The Manitoba Institute for Patient Safety’s grants are named in honour of Dr. John G. Wade. The University of Manitoba medical school graduate is internationally recognized for his pioneering work in patient safety and is described as the “Father of Patient Safety in Canada.” His leadership led to the creation of both the Canadian Patient Safety Institute and the Manitoba Institute for Patient Safety. The Dr. John Wade Patient Safety Initiatives Grant funds projects that support patient safety initiatives in Manitoba.
Created in 2004, the Manitoba Institute for Patient Safety promotes, coordinates and facilitates activities that have a positive impact on patient safety throughout Manitoba while enhancing the quality of healthcare for Manitobans. The Institute’s patient safety initiatives like It’s Safe To Ask have been replicated across Canada and internationally. To date they have contributed over $209,300.00 to projects that focus on patient safety.
Patient safety can be defined as activities that caregivers, patients and families engage in to prevent harm to patients and work towards providing the safest possible care. Examples are disclosing when things go wrong, studying patient incidents to find ways to prevent them, apologizing, creating standard procedures such as checklists, and creating cultures that are open to patient and caregiver team input.
The most common contributor to medication errors in the Acute Care Inpatient Unit (ACIU) serving the Northern Health Region are frequent interruptions in the administration and delivery process of medications to patients.
Vera Comerford, a registered nurse and graduate student, examined the root causes of medication errors in the ACIU. Working with the ACIU team, Comerford introduced a new medication dispensing process that reduces distraction and interruptions.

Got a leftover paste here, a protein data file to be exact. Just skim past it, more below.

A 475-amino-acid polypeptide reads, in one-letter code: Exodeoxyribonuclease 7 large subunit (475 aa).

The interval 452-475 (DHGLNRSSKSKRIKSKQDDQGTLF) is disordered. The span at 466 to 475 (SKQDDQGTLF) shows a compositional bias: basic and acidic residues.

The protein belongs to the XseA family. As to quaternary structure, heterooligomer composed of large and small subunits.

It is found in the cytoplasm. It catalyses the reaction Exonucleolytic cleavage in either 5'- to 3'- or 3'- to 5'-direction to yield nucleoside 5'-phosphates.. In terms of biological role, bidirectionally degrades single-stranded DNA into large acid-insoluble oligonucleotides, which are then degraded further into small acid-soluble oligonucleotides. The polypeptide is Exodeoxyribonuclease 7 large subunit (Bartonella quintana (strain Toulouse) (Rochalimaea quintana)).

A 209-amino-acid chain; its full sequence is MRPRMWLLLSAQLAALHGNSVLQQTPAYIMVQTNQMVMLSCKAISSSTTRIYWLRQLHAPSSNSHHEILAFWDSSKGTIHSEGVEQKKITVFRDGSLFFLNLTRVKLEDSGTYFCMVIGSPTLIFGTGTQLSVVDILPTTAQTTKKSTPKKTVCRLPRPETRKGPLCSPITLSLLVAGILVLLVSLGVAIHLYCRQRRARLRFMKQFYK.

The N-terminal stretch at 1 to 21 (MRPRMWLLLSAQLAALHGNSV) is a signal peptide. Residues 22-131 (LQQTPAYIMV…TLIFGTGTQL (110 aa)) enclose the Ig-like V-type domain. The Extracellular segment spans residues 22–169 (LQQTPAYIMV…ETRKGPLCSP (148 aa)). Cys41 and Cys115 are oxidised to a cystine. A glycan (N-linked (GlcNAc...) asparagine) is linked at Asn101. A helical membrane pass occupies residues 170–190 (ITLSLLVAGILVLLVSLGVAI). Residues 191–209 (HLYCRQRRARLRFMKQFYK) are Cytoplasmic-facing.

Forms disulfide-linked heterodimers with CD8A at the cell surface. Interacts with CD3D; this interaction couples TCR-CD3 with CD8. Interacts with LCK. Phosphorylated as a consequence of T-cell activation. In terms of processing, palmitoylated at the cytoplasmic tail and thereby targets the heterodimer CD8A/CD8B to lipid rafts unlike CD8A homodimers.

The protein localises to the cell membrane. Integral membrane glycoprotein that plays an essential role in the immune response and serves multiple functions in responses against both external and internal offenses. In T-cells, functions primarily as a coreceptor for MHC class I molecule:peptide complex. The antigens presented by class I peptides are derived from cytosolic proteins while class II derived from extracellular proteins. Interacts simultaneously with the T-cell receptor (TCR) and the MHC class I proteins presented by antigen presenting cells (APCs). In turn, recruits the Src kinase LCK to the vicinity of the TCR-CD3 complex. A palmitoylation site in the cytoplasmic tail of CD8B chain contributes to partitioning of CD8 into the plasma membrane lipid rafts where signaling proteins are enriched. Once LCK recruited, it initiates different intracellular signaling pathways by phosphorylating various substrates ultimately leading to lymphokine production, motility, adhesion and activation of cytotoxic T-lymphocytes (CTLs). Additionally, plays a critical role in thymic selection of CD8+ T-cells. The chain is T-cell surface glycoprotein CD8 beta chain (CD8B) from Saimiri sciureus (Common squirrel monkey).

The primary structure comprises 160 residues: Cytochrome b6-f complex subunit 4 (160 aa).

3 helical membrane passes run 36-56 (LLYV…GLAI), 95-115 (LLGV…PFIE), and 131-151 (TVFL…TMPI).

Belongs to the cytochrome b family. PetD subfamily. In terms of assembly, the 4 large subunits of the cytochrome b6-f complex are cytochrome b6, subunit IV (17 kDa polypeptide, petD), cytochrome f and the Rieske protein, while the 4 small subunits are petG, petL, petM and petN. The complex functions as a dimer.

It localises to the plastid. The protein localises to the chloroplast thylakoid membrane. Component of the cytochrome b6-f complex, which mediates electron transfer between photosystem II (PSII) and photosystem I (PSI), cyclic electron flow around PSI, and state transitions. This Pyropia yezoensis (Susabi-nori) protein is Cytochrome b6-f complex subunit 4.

Dr. John Wade Patient Safety Initiatives Grant funds were used to introduce individual medication dispensing carts so that dispensing and administration of medications both happen at a patient’s bedside rather than starting at a central location used by multiple healthcare providers at the same time. Prominent signage and staff education strengthen and reinforce the new dispensing process.
Brandon Regional Health Centre’s (BRHC) Enhanced Recovery After Surgery (ERAS) program was introduced in the spring of 2019 to deliver evidence-based practices to improve patient outcomes in the areas of patient experience, complication rates, length of hospital stay, and hospital readmissions.
BRHC’s Peter Loeppky, Care Team Manager, and Jessica Brunskill, Clinical Educator, used the Dr. John Wade Patient Safety Initiatives Grant funds to purchase ERAS patient engagement kits containing information and tools to help patients understand how they can prepare and optimize themselves for surgery. Specifically, the kits encourage patients to get adequate nutrition, hydration, activity, and know their medication. Patients are empowered with knowledge of what to expect after their surgery, for example, when they can expect their foley catheter to be removed, or when they will be getting up to walk around.
Since the patient engagement kits were introduced in January 2020, numerous patients have followed the pathway with great success. Data from elective colorectal surgeries show a reduced length of hospital stay with no increase in readmissions or complications. Evaluation of the program continues with a patient experience questionnaire and the successful program is expected to become a permanent part of the ERAS protocol.
MIPS’ Patient Safety Champion Award celebrates someone who
This year’s recipient is Maxine Zasitko, Clinical Team Manager, Public Health, Interlake-Eastern Regional Health Authority. Zasitko is recognized for leading the first ever Interlake-Eastern RHA harm reduction approach to substance use with the distribution of naloxone overdose prevention kits, new needle kits and safer smoking kits in the region. Zasitko is celebrated for her passion for harm reduction and her advocacy for marginalized people and those impacted by problematic substance use.